Name: Type of Treatment:
Email: Drug Abused
Phone: Describe the Situation:


In the early 1980s, the majority of cocaine that was being shipped to the United States was coming in through the Bahamas; soon, there was a massive glut of cocaine powder throughout the islands, which caused the price of the drug to drop by as much as seventy percent. As drug dealers were confronted with dropping the prices for their illegal product, they made a shrewd marketing decision to convert the powder to "crack," which is a form of cocaine that could be smoked. Crack cocaine was cheap, relatively easy to produce, and a highly profitable product for drug dealers to develop. Crack most often appears as off-white colored chips, rocks or chunks; in purer forms, crack cocaine resembles a hard brittle plastic that snaps when it is broken. The most popular route of administration for crack cocaine is through inhalation; using this method, the drug is smoked in glass pipes, through which the user inhales the cocaine-laden fumes.

Crack cocaine can create many negative health effects, which can include causing the heart to beat much more rapidly, in which case the blood vessels in the body can begin to constrict; this can result in the demand for a greater supply of blood. As narrowed blood vessels may be unable to deliver this volume of blood, the risk of cardiovascular incidents, such as stroke or a heart attack, can increase significantly; in many instances, these effects have proven to be fatal. Other long term side effects of chronic crack cocaine use can include respiratory problems, seizures, and an elevated body temperature, which could result in an uncontrollable fever. Crack cocaine use has also been reported to cause brain cells to die; damage to the brain from the use of this potent, highly addictive drug, could possibly be irreversible.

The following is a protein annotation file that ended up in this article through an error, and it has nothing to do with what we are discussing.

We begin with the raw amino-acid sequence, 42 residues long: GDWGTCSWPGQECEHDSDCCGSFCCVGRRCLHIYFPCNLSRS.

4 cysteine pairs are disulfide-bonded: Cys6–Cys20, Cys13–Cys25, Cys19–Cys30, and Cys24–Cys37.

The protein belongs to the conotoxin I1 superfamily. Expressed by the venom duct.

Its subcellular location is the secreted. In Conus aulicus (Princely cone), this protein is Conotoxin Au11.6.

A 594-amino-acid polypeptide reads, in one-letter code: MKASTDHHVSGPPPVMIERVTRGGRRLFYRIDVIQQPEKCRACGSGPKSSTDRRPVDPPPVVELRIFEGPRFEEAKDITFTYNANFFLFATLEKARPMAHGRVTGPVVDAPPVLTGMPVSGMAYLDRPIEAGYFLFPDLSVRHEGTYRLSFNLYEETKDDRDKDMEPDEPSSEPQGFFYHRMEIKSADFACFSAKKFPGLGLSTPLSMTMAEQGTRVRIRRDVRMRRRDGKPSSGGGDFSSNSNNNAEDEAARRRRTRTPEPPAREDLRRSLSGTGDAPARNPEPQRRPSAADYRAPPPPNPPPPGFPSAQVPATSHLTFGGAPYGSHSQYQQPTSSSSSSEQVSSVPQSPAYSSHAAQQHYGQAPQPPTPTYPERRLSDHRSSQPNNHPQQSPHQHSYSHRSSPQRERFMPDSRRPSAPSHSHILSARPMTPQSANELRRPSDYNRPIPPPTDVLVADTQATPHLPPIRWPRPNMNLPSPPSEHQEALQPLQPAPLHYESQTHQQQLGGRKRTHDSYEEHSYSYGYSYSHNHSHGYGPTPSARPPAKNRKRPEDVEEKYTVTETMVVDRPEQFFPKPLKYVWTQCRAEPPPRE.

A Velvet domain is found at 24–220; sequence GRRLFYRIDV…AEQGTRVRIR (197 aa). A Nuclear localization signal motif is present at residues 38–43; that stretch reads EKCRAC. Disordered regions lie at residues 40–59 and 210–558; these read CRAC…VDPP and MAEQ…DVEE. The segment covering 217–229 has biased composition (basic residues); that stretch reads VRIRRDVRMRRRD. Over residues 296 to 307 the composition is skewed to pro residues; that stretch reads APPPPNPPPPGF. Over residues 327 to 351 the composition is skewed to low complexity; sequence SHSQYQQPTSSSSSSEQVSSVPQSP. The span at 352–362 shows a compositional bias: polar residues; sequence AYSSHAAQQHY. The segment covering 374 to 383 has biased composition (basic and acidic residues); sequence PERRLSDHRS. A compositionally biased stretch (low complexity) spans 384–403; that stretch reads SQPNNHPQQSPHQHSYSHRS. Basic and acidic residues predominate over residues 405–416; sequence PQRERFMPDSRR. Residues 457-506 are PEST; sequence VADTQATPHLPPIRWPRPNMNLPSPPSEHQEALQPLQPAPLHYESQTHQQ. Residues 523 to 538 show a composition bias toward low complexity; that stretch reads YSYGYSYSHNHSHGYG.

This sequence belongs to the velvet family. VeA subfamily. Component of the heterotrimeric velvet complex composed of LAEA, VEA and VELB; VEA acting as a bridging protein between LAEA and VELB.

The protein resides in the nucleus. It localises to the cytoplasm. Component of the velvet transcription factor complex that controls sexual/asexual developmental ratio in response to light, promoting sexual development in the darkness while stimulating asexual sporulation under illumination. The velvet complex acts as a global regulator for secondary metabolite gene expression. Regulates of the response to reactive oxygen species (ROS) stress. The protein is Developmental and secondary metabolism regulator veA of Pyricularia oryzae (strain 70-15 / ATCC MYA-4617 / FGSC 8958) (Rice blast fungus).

One of the many dangers of smoking this toxic drug can occur when an individual binges on crack cocaine, as they can become delusional, highly paranoid or have even been reported to suffer from acute toxic psychosis. Crack cocaine use is also commonly associated with incidents of hyperactive violence; some crack cocaine users have committed unspeakable crimes against society, while being high on this toxic drug.

The most common signs of crack cocaine use will generally include; tremors, hyperactivity, paranoia, anxiety, talking rapidly, confusion, dilated pupils, altered motor skills, and rapid breathing and pulse rate. One of the most common signs that is related to crack cocaine use is when an individual begins focusing more and more of their energy on acquiring the drug; once an individual has become addicted to crack cocaine, their mind and body will develop an obsession with the drug that can only be satiated when the drug is found and used. Another notable hallmark of a crack cocaine addiction is that when the effects of the drug begins to wear off, a deep level of depression, which is commonly referred to as a "crash" can set in; this "crash" often leaves the user feeling jumpy, fearful, and anxious.